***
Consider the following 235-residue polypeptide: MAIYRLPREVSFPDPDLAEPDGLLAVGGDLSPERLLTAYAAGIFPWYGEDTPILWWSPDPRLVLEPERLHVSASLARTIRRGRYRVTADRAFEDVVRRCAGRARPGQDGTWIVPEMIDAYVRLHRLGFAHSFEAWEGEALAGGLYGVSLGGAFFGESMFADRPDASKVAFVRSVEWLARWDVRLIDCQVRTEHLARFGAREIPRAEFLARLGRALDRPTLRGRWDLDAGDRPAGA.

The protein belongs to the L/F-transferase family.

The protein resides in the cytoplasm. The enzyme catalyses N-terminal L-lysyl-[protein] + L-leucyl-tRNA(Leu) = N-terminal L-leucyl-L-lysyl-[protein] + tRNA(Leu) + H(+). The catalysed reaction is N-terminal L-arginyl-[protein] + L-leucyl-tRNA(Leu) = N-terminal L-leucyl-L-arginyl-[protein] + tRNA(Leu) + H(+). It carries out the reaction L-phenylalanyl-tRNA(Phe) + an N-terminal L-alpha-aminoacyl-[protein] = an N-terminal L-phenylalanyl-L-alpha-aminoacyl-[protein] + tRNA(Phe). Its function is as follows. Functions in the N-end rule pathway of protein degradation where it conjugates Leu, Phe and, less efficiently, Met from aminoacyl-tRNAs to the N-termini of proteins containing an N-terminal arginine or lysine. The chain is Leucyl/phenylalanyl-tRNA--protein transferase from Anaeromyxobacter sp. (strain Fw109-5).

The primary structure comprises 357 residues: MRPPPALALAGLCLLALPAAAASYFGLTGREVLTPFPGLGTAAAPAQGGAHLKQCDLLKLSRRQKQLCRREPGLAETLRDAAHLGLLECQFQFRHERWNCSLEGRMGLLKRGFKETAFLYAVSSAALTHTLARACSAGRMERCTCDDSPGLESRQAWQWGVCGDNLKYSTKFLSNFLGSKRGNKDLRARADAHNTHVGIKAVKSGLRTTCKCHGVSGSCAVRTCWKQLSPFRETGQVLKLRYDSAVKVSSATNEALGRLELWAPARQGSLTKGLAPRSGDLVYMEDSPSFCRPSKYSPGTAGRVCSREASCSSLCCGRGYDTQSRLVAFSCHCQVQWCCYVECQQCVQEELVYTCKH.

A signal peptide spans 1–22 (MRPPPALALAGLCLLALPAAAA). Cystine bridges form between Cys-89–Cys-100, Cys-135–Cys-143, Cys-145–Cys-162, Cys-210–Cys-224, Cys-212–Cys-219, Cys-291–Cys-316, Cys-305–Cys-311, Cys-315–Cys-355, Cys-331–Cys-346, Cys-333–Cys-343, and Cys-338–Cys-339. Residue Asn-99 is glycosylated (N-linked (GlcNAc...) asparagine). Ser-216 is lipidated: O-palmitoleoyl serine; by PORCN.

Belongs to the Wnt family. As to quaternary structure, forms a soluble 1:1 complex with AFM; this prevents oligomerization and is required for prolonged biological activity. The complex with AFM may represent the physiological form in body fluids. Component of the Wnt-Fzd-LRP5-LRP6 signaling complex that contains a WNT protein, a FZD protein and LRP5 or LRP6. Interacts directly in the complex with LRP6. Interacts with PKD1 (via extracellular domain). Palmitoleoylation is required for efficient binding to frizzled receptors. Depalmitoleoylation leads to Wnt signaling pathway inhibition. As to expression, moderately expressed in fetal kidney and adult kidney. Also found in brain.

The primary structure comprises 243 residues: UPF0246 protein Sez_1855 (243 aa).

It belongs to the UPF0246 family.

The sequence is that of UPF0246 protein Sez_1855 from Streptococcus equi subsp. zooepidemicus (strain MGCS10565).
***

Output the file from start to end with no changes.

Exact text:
Consider the following 235-residue polypeptide: MAIYRLPREVSFPDPDLAEPDGLLAVGGDLSPERLLTAYAAGIFPWYGEDTPILWWSPDPRLVLEPERLHVSASLARTIRRGRYRVTADRAFEDVVRRCAGRARPGQDGTWIVPEMIDAYVRLHRLGFAHSFEAWEGEALAGGLYGVSLGGAFFGESMFADRPDASKVAFVRSVEWLARWDVRLIDCQVRTEHLARFGAREIPRAEFLARLGRALDRPTLRGRWDLDAGDRPAGA.

The protein belongs to the L/F-transferase family.

The protein resides in the cytoplasm. The enzyme catalyses N-terminal L-lysyl-[protein] + L-leucyl-tRNA(Leu) = N-terminal L-leucyl-L-lysyl-[protein] + tRNA(Leu) + H(+). The catalysed reaction is N-terminal L-arginyl-[protein] + L-leucyl-tRNA(Leu) = N-terminal L-leucyl-L-arginyl-[protein] + tRNA(Leu) + H(+). It carries out the reaction L-phenylalanyl-tRNA(Phe) + an N-terminal L-alpha-aminoacyl-[protein] = an N-terminal L-phenylalanyl-L-alpha-aminoacyl-[protein] + tRNA(Phe). Its function is as follows. Functions in the N-end rule pathway of protein degradation where it conjugates Leu, Phe and, less efficiently, Met from aminoacyl-tRNAs to the N-termini of proteins containing an N-terminal arginine or lysine. The chain is Leucyl/phenylalanyl-tRNA--protein transferase from Anaeromyxobacter sp. (strain Fw109-5).

The primary structure comprises 357 residues: MRPPPALALAGLCLLALPAAAASYFGLTGREVLTPFPGLGTAAAPAQGGAHLKQCDLLKLSRRQKQLCRREPGLAETLRDAAHLGLLECQFQFRHERWNCSLEGRMGLLKRGFKETAFLYAVSSAALTHTLARACSAGRMERCTCDDSPGLESRQAWQWGVCGDNLKYSTKFLSNFLGSKRGNKDLRARADAHNTHVGIKAVKSGLRTTCKCHGVSGSCAVRTCWKQLSPFRETGQVLKLRYDSAVKVSSATNEALGRLELWAPARQGSLTKGLAPRSGDLVYMEDSPSFCRPSKYSPGTAGRVCSREASCSSLCCGRGYDTQSRLVAFSCHCQVQWCCYVECQQCVQEELVYTCKH.

A signal peptide spans 1–22 (MRPPPALALAGLCLLALPAAAA). Cystine bridges form between Cys-89–Cys-100, Cys-135–Cys-143, Cys-145–Cys-162, Cys-210–Cys-224, Cys-212–Cys-219, Cys-291–Cys-316, Cys-305–Cys-311, Cys-315–Cys-355, Cys-331–Cys-346, Cys-333–Cys-343, and Cys-338–Cys-339. Residue Asn-99 is glycosylated (N-linked (GlcNAc...) asparagine). Ser-216 is lipidated: O-palmitoleoyl serine; by PORCN.

Belongs to the Wnt family. As to quaternary structure, forms a soluble 1:1 complex with AFM; this prevents oligomerization and is required for prolonged biological activity. The complex with AFM may represent the physiological form in body fluids. Component of the Wnt-Fzd-LRP5-LRP6 signaling complex that contains a WNT protein, a FZD protein and LRP5 or LRP6. Interacts directly in the complex with LRP6. Interacts with PKD1 (via extracellular domain). Palmitoleoylation is required for efficient binding to frizzled receptors. Depalmitoleoylation leads to Wnt signaling pathway inhibition. As to expression, moderately expressed in fetal kidney and adult kidney. Also found in brain.

The primary structure comprises 243 residues: UPF0246 protein Sez_1855 (243 aa).

It belongs to the UPF0246 family.

The sequence is that of UPF0246 protein Sez_1855 from Streptococcus equi subsp. zooepidemicus (strain MGCS10565).